My rating: 4 of 5 stars
In 16th century Cologne, the lawyer Hermann Weinsberg decided to make his household and his memory last. He worried about being forgotten along with much of mankind, and so he wrote a Gedenkbuch, an increasingly detailed record of his life, and tried to keep his estate from being divided at his death. He wrote during the turbulent time of the Reformation, a time of high hopes for reform (for both Protestants and Catholics), bitter confessional divides, wars, and witch trials, so he had a lot of interesting things to write about.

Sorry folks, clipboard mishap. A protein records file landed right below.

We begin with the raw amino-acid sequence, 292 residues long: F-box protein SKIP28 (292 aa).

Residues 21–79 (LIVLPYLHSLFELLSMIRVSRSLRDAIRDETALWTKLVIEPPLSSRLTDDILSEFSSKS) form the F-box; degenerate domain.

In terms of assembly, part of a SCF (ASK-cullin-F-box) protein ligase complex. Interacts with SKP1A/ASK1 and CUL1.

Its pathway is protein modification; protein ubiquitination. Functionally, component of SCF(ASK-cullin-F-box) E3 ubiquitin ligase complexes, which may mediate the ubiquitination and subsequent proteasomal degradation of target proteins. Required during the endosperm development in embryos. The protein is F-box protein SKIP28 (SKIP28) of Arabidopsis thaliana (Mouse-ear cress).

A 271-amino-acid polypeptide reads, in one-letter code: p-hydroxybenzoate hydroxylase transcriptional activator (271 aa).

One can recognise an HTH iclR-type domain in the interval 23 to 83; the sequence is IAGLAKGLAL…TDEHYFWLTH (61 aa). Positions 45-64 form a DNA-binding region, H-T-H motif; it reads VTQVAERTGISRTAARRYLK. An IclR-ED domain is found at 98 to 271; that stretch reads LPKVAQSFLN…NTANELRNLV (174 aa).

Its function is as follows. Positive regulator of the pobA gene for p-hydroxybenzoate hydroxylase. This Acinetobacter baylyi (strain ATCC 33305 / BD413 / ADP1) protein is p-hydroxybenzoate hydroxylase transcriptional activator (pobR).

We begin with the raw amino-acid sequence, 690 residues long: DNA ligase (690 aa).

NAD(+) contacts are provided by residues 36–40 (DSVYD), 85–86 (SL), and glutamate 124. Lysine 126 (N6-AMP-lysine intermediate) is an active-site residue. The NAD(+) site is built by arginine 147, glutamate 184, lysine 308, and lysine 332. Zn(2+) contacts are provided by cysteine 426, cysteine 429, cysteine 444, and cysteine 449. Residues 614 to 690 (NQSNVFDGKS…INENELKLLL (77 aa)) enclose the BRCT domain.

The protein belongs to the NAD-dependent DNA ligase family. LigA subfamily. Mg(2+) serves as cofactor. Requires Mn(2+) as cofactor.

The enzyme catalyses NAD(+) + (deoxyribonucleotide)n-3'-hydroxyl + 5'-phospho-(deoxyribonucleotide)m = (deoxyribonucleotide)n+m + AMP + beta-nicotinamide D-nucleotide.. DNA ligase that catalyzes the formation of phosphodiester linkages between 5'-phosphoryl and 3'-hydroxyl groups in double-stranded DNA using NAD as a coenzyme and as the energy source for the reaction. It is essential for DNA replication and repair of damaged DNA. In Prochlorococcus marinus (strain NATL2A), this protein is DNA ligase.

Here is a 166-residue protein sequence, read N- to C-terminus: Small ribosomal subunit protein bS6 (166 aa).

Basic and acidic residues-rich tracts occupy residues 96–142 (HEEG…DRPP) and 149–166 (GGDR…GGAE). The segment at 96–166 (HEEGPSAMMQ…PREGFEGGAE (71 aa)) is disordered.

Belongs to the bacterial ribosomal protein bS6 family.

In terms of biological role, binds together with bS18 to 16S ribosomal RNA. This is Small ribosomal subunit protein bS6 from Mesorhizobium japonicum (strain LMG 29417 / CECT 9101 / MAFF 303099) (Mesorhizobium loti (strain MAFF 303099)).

A few interesting things about Weinsberg: He was a Catholic in a heavily Catholic city, although he was not particularly interested in theology or debates about it. He shared the same complaints about the clergy that many people had at the time, but did not desire to leave the church. He was very worried how he would be remembered on earth and the persistence of his house and family line through chosen heirs (he had no legitimate children), and didn’t seem to find much consolation in going heaven after he died or the new heavens and earth after Christ’s return.
This was quite a good book that helped me to know Hermann Weinsberg and his time quite a bit better. I enjoyed the insight into historical memory, humanist education, and the middle class burghers in this time.